Ontario Enhances Blue Box Program
By Angela Altass
The Ontario government recently announced enhancements to the province’s blue box recycling program. The changes will expand the service to more communities, standardize the list of materials that can be recycled across the province and will make the producers of products and packaging fully responsible for the cost and operation of the program, resulting in an estimated savings of $156 million annually for municipalities.
“Producers and municipalities have been advocating for an enhanced, producer-led blue box program for over a decade and I’m proud that our government has finalized these improvements,” said Jeff Yurek, minister of the environment, conservation and parks. “Our goal is to ensure our program remains convenient, affordable and right for communities. That’s why we are creating a stronger and more effective blue box service that will have some of the highest waste diversion targets in North America to promote greater innovations in recycling technologies and increased use of recycled materials.”
The enhanced blue box program will:
- Expand collection to all communities outside the far north by 2036
- Standardize what can be recycled across Ontario
- Accept common single-use and packaging-like products, such as paper and plastic cups, foils, trays, bags and boxes sold for home use
- Collect single-use items that are distributed or sold to consume food and beverage products, like stir sticks, straws, cutlery and plates
- Expand services to more facilities, such as apartment buildings, municipally-run or non-profit long-term care homes and retirement homes and schools.
The province is also expanding collection to more parks, playgrounds and transit stations, more than tripling the number of public space recycling bins funded under the current program.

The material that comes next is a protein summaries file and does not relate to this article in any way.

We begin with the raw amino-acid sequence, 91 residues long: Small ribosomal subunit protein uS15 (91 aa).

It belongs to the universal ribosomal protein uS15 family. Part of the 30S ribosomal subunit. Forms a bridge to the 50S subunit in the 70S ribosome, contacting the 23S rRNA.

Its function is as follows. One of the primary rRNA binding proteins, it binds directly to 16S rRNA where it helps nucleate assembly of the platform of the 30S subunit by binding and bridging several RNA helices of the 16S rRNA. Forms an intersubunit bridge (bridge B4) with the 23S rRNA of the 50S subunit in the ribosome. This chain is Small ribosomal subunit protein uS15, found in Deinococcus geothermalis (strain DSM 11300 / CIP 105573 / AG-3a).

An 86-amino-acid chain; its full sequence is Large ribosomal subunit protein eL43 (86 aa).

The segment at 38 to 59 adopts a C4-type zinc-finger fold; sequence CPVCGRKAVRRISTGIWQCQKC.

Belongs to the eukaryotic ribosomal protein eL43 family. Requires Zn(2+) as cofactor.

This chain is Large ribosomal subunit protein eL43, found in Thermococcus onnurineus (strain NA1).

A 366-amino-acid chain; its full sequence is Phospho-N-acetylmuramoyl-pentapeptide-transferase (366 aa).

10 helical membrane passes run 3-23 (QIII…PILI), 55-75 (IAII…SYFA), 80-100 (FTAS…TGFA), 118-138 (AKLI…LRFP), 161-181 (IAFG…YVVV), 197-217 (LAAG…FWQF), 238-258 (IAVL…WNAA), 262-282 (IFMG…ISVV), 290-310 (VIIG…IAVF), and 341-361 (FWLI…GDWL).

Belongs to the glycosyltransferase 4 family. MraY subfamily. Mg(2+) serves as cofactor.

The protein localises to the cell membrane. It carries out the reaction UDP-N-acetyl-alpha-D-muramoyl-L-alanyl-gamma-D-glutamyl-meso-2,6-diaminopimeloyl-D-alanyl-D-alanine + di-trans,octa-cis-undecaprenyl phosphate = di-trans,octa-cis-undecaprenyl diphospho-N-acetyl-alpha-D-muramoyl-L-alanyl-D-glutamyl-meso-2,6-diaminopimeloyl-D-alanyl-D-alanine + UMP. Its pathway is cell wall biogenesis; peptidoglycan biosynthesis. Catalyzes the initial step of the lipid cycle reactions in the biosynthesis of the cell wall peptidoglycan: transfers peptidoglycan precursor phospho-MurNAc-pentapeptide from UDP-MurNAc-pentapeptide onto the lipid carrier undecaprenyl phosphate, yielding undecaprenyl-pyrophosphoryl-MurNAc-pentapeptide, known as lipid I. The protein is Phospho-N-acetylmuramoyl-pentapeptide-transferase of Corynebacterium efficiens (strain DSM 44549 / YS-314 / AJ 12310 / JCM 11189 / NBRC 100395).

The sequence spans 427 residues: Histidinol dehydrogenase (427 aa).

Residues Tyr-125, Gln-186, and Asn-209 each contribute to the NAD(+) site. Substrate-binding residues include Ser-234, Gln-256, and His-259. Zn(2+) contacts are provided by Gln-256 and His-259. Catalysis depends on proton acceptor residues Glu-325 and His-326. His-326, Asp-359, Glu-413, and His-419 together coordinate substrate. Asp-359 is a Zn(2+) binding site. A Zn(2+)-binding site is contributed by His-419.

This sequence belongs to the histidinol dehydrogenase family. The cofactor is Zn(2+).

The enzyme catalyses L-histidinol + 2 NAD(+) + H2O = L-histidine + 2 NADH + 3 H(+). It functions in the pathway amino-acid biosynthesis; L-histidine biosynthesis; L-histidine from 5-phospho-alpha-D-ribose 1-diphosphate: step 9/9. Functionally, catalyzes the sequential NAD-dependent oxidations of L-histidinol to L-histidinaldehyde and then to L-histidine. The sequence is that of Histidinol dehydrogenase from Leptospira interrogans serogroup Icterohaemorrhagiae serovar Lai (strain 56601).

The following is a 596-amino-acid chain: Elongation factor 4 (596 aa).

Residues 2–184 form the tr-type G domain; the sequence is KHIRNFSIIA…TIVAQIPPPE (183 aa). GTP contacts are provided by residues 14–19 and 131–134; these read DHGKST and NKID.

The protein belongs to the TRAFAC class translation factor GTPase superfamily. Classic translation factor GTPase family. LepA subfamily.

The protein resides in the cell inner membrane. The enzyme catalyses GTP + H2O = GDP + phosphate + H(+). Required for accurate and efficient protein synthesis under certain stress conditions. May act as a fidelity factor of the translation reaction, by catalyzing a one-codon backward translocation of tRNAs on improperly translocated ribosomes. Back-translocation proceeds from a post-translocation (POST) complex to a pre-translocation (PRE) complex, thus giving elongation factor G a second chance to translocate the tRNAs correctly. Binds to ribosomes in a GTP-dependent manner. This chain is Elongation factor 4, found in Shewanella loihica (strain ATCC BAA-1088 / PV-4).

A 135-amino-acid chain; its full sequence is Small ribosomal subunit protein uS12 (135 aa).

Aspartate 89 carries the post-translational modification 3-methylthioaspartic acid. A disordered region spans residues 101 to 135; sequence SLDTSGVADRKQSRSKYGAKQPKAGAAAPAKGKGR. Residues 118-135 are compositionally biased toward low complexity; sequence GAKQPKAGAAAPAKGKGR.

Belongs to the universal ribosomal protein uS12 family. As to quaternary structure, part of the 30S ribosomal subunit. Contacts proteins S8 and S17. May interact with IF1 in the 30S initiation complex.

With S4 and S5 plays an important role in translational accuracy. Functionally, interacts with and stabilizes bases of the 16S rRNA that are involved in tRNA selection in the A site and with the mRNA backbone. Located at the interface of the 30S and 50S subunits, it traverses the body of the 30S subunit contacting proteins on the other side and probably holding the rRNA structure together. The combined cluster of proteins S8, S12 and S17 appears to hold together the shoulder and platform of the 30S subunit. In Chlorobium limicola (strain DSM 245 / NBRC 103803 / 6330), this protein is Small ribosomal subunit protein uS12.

Organizations and associations have been releasing statements in favour of these changes to the Ontario blue box program.
“The Canadian Beverage Association supports the modernization of the province’s blue box recycling system and the introduction of ambitious targets to increase the recycling of beverage containers,” said Jim Goetz, president, Canadian Beverage Association. “The blue box regulation will improve curbside recycling throughout Ontario while allowing our sector to build an accessible, complementary recycling program to collect beverage containers in public spaces. The net result will be a stronger, more robust circular economy for beverage containers.”
The Retail Council of Canada has released a statement saying that its’ retail members look forward to transitioning to a new, producer-controlled blue box program wherein both costs and management shift to industry for all residential recycling.
“The retail industry represents the largest sector paying into Ontario’s blue box program,” said Diane J. Brisebois, president and CEO, Retail Council of Canada. “Retailers share a common view that plastics, printed paper and packaging do not belong in landfills.”
The Retail Council of Canada has stated that it supports the new regulation as a positive step forward for recycling in Ontario, adding that organizations that make packaging decisions should pay for end-of-life residential recycling as it creates a strong incentive for businesses to move away from hard to recycle materials while continuing to optimize packaging methods.
“These changes to the blue box program reflect the most important advances in waste diversion since the program was created two decades ago,” said Graydon Smith, president of the Association of Municipalities Ontario.
Mike Chopowick, chief executive officer, Ontario Waste Management Association, has also stated support for the government’s commitment to strengthening the blue box program.
“This program will better allow producers to effectively and accountably promote waste diversion, better manage the handling of 800,000 tons of products and packaging at the end-of-life stage and reduce the burden on municipal taxpayers,” said Chopowick.
The transition to the enhanced blue box program will be staggered from 2023 to 2025. The first group of blue box programs will transfer responsibility to producers on July 1, 2023 and by December 31, 2025, producers should be fully responsible for providing blue box services province-wide. Some of the first municipalities scheduled to adopt the new producer model include Kenora, London, Toronto, and the Town of Hawkesbury.